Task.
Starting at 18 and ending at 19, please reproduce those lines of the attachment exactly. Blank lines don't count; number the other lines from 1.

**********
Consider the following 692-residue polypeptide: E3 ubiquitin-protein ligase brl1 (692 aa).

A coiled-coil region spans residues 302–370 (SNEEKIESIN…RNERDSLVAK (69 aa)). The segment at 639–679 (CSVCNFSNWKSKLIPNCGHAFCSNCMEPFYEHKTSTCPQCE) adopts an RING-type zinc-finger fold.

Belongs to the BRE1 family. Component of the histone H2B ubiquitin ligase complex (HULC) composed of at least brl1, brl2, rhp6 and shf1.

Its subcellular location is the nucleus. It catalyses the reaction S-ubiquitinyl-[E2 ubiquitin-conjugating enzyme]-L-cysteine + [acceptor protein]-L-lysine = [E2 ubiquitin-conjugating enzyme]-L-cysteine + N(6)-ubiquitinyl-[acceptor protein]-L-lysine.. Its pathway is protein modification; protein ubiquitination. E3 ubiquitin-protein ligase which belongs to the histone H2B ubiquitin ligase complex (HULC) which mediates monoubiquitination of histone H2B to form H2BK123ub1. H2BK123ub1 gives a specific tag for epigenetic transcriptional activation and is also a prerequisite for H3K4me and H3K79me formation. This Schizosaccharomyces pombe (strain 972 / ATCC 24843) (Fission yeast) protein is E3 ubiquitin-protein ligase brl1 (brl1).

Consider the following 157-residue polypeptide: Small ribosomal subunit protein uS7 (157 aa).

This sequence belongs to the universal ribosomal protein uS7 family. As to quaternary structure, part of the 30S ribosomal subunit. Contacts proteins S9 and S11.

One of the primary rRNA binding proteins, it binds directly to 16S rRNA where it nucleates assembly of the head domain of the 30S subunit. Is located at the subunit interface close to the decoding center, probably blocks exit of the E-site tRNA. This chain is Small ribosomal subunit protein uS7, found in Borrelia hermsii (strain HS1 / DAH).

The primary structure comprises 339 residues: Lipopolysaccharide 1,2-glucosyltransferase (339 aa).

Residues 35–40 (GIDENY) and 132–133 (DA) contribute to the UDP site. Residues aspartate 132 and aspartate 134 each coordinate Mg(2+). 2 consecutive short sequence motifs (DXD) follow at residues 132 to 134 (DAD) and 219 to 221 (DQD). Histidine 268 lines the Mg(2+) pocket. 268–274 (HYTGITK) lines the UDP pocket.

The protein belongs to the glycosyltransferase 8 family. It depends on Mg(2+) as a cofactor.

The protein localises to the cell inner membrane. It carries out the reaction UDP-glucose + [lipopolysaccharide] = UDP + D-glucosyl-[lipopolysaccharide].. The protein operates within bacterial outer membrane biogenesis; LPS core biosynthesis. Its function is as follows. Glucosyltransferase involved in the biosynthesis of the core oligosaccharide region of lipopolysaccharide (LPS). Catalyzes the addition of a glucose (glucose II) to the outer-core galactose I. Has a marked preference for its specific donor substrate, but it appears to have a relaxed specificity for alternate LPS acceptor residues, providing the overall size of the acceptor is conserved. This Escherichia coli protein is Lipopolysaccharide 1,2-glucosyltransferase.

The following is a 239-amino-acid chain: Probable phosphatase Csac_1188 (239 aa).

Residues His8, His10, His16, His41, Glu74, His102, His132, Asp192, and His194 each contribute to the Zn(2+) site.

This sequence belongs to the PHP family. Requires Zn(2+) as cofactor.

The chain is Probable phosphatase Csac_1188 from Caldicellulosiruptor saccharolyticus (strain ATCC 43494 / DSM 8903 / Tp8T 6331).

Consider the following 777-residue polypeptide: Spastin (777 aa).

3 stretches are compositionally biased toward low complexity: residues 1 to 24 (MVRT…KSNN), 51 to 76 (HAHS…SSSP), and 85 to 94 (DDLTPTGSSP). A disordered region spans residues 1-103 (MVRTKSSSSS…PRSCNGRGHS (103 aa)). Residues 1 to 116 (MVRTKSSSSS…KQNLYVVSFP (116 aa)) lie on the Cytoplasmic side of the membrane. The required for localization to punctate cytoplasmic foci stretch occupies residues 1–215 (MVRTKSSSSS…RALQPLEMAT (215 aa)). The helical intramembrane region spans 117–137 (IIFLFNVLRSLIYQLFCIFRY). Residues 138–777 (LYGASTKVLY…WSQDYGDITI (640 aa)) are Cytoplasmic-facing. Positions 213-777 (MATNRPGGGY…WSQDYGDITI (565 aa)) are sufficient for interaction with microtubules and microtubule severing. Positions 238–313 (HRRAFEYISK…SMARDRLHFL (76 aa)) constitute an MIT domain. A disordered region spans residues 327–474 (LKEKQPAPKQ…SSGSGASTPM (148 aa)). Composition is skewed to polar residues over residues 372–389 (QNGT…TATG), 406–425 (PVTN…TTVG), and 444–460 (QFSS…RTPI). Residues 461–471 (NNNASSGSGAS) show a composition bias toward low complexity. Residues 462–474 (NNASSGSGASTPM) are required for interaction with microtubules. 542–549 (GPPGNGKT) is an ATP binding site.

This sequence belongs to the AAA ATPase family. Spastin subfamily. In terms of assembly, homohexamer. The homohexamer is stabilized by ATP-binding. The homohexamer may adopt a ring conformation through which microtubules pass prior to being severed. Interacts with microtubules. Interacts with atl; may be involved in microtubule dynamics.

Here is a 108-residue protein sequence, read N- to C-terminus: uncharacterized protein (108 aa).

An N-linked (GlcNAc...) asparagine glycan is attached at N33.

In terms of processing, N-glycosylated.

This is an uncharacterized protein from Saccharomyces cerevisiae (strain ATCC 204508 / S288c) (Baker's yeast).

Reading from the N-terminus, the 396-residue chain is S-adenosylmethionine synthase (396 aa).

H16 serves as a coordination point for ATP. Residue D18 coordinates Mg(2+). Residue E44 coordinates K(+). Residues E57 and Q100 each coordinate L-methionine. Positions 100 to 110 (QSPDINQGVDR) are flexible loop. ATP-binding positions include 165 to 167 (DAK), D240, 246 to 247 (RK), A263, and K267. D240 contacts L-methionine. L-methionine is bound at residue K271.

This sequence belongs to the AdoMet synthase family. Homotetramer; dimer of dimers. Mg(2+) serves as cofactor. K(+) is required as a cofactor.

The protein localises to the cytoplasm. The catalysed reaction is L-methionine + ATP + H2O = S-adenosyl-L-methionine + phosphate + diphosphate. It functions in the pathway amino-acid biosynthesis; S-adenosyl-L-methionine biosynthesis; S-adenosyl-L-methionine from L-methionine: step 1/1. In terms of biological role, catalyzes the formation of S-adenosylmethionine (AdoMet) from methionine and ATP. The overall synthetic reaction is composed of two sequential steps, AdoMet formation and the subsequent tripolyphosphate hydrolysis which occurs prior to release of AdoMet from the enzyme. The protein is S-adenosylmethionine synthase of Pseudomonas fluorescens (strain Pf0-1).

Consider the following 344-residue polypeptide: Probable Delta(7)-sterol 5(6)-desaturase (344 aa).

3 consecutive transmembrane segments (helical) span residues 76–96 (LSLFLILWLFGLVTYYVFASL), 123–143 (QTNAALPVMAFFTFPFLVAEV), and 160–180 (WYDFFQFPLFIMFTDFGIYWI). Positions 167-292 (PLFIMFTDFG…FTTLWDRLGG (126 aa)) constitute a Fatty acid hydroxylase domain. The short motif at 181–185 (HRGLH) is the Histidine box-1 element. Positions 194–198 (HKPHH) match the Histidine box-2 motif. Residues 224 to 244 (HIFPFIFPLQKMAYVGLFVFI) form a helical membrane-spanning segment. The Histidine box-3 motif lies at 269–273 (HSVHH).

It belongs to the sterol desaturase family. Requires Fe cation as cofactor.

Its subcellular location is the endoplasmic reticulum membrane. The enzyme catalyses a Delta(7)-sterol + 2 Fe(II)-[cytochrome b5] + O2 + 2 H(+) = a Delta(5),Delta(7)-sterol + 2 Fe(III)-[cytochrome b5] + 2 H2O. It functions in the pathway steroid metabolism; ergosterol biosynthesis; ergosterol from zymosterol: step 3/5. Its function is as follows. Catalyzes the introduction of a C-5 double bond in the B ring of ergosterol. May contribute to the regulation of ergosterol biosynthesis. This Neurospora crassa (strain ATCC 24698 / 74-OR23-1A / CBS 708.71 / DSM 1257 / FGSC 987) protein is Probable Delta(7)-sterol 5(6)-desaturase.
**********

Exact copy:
This sequence belongs to the AAA ATPase family. Spastin subfamily. In terms of assembly, homohexamer. The homohexamer is stabilized by ATP-binding. The homohexamer may adopt a ring conformation through which microtubules pass prior to being severed. Interacts with microtubules. Interacts with atl; may be involved in microtubule dynamics.

Here is a 108-residue protein sequence, read N- to C-terminus: uncharacterized protein (108 aa).